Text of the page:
Sheet Resistance Fundamentals

1. What is sheet resistance?

Sheet re­si­stan­ce (Rs or R) is a mea­su­re for the elec­tri­cal re­si­stan­ce of a thin layer. It is re­la­ted to the re­sis­ti­vi­ty of the layer ma­te­ri­al and to the thick­ness of the layer. The sheet re­si­stan­ce va­lue (typically stated in Ω/sq or Ohm/sq or Ohm per squa­re or OPS) pro­vi­des a mea­su­re for the elec­tri­cal cha­rac­te­ri­za­ti­on of con­duc­ti­ve, do­ped and se­mi-con­duc­ting layers. It is the main phy­si­cal pa­ra­me­ter to de­s­cri­be the elec­tri­cal per­for­man­ce of elec­tro­des.


2. What is resistivity?

The resistivity ρ (Rho) is a measure for describing the electrical resistivity of bulk materials. The unit is ρmm²/m or ρm. The resistivity can be determined multiplying the sheet resistance with the thickness.


3. What is conductance?

The electrical conductance G is the reciprocal value of the sheet resistance. The unit is Siemens [S], formerly also Mho (reversed Ohm) was used. 


4. What is conductivity?

The conductivity σ (sigma) defines an ability of a material to conduct electrical current. The unit is Siemens/meter [S/m]. SURAGUS offers systems to measure the conductivity of bulk materials or of thin materials with known or constant thickness.


5. How do you test metal thickness using Eddy Current?

The EddyCus systems are able to measure the thickness [nm, µm, mil] of films with constant conductivity such as metals. The conversion from sheet resistance into thickness can be achieved by direct thickness calibration or by calculation using the effective conductivity. Metal layers with thicknesses in the lower nanometer range are precisely determined by direct calibration or using stand correlations given in the literature. These features are implemented in the SURAGUS control software.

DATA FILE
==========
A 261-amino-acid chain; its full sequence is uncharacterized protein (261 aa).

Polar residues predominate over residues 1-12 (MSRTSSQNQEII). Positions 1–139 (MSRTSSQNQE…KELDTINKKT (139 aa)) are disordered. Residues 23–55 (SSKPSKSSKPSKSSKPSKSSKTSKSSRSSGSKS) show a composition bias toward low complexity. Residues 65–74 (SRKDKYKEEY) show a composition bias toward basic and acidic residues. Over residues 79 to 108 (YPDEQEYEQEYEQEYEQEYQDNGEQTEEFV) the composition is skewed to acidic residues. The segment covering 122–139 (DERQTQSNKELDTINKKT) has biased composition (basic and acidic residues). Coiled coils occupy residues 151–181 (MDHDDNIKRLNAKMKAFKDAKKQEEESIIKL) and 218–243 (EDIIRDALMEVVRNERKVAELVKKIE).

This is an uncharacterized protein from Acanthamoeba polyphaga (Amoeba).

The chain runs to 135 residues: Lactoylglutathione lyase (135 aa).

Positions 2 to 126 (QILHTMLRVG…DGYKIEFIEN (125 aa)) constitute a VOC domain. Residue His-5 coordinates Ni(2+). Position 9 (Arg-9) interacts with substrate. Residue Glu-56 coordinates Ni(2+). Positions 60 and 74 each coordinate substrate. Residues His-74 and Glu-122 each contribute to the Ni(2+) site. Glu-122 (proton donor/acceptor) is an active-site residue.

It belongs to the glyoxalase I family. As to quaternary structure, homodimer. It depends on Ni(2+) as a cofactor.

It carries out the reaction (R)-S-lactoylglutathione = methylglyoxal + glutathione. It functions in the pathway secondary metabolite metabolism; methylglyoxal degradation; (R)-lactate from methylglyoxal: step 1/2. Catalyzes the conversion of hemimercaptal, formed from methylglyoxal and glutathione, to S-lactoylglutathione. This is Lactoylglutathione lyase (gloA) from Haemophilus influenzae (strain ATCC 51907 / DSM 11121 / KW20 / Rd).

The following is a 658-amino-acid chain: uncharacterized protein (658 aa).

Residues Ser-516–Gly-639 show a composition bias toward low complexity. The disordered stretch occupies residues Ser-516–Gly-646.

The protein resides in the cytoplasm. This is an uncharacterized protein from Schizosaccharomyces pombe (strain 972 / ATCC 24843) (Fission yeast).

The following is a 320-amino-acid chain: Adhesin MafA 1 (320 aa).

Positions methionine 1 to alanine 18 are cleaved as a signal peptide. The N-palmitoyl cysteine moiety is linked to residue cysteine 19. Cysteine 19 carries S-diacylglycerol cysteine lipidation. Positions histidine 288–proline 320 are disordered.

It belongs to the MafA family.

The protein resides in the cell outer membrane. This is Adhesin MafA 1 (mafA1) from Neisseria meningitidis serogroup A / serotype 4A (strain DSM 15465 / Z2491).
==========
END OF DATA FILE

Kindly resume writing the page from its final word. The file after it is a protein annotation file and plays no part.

6. How do you measure emissivity?

Emissivityε of architecture glass is measured by measuring the sheet resistance and then converting it into emissivity. There is a direct correlation between emissivity of e.g. Silver and the sheet resistance. Please select emissivity testing in the control software of your EddyCus tool.


7. Is there a difference in sheet resistance measured with 4PP or Eddy Current?

There is no difference in sheet resistance measured with 4PP or Eddy Current. Both testing methods measure the sheet resistance as a physical property. This property is independent from its measurement method.


8. Why to measure Graphene with Eddy Current?

Graphene as electrode material is very thin and sensitive. Contact testing with 4PP can induce imprints, defects and contaminations. Therefore non-contact eddy current testing is strongly recommended.